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Social insect colony size is correlated with rates of molecular evolution


Larger numbers of germline cell divisions can increase the number of mutations inherited by offspring. Therefore, in systems where the number of offspring is dependent on the number of germline cell divisions, a higher overall rate of molecular evolution may be expected. Here, I examine whether colony size in social insects, which varies from tens to millions, influences molecular evolutionary rates via this mechanism. Comparative analyses of whole genomes from three clades of social insects, including eight species in the ant genus Pseudomyrmex, seven fungus-growing ants, and 11 bees, reveal that rates of molecular evolution are positively correlated with colony size. The additional germline cell divisions necessary to maintain large colony sizes may lead to mutation accumulation in the germlines of queens of these species, a process similar to that which occurs in aging human males. Among species with large colonies, I also find a weak signal of intensified constraint on DNA repair genes. This pattern suggests the intriguing possibility that the additional mutations that occur in these taxa may increase selective pressure for replication fidelity. Finally, I find that colony size is negatively associated with GC-content in five highly conserved genes across 115 ant genera, a pattern consistent with a positive relationship between substitution rate and colony size. Colony size, a fundamental facet of eusociality, appears to play a previously unappreciated role in genome evolution.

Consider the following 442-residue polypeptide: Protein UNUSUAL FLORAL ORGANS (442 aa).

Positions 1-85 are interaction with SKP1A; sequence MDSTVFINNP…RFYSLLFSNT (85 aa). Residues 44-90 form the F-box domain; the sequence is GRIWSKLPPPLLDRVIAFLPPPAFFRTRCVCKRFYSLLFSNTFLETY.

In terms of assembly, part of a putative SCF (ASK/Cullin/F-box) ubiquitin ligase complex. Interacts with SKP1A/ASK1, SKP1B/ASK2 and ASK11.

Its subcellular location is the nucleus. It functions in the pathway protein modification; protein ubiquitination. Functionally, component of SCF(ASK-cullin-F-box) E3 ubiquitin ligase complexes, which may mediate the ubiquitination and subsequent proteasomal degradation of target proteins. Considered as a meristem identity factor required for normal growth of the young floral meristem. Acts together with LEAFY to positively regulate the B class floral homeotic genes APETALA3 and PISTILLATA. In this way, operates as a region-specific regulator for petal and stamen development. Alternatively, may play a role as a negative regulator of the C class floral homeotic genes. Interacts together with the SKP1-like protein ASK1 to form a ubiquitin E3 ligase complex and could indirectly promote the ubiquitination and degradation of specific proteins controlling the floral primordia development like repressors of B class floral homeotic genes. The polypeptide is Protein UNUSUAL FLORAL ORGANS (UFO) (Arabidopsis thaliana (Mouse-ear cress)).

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Genome sequences have been deposited in the NCBI genomes database under BioProject number PRJNA268384.


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I thank Lindell Bromham, Paul Durst, Deren Eaton, Wynn Meyer, Corrie Moreau, Luisa Pallares, Tom Stewart, and Benjamin Winger for providing analytical insights and valuable feedback on earlier versions of this manuscript. I thank members of the Kocher Lab at Princeton University for their input. This work was supported by postdoctoral fellowship Grant No. 2018-67012-28085 from the USDA National Institute of Food and Agriculture.

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Correspondence to B. E. R. Rubin.

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Significance statement: The causes of genomic change are manifold and difficult to diagnose. Here, I find that colony size, a fundamental facet of insect sociality, is positively correlated with rates of molecular evolution, genome-wide. In social insect taxa with the largest colonies, a queen may produce hundreds of millions of offspring, requiring vastly more divisions in germline stem cells than in taxa with small colonies, leading to mutation accumulation. In addition, genes involved in DNA repair experience increased purifying selection in taxa with large colony sizes, suggesting that selective pressures work to compensate for the inherent change in substitution rate. These findings reveal a fundamental force in genome evolution which may serve to cap the size and complexity of social insect colonies.

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Rubin, B.E.R. Social insect colony size is correlated with rates of molecular evolution. Insect. Soc. 69, 147–157 (2022).

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  • Molecular evolution
  • Mutation rate
  • DNA repair
  • Social insects
  • Colony size
  • Hymenoptera